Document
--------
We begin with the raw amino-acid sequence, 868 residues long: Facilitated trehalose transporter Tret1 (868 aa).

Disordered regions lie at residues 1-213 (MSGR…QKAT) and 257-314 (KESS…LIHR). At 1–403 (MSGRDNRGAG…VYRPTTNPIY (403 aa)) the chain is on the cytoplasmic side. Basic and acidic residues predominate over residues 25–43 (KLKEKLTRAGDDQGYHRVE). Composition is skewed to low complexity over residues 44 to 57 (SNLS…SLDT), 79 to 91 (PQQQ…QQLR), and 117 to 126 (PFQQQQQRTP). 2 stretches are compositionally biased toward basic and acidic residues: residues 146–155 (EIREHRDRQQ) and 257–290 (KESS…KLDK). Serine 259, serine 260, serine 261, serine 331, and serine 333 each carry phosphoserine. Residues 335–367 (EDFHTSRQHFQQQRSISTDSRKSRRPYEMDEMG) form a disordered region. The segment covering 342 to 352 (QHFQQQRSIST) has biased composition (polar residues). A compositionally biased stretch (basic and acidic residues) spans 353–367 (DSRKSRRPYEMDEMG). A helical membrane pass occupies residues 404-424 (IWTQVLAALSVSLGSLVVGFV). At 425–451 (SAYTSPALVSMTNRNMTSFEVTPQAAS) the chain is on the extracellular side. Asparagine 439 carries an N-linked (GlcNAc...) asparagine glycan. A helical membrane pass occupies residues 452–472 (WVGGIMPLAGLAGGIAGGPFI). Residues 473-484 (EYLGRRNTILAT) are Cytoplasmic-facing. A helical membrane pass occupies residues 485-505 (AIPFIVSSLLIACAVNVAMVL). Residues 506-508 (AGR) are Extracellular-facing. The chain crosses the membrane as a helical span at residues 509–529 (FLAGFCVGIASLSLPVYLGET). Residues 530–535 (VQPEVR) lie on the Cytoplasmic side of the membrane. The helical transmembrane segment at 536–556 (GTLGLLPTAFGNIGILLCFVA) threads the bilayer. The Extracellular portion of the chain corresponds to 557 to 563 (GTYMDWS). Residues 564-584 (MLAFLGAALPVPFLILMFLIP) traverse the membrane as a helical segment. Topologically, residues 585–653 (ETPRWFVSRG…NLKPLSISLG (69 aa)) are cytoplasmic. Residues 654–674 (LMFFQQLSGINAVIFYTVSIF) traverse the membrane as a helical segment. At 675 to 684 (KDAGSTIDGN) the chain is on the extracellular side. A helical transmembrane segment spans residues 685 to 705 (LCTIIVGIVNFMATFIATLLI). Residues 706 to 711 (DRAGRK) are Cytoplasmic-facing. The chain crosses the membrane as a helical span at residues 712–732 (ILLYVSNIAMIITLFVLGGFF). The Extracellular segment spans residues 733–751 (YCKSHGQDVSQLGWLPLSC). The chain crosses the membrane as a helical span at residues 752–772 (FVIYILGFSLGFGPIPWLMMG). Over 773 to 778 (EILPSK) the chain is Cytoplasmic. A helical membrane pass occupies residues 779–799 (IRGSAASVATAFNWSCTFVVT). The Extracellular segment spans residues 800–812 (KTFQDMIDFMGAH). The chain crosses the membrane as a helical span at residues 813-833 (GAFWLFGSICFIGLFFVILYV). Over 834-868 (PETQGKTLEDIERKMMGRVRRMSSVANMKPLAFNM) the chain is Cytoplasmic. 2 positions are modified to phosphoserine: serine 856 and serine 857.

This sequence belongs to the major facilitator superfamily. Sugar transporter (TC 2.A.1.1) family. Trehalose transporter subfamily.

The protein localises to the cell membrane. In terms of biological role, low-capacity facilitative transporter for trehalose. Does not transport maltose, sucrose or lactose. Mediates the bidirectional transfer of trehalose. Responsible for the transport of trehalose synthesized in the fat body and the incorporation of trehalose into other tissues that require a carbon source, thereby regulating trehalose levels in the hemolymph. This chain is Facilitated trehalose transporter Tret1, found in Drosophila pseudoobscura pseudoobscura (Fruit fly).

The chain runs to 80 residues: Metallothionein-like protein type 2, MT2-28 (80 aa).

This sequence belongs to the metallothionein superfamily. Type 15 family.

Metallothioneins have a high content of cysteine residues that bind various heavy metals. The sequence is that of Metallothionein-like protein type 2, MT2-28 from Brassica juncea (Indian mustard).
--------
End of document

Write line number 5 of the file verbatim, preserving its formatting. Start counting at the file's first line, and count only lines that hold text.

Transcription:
The chain runs to 80 residues: Metallothionein-like protein type 2, MT2-28 (80 aa).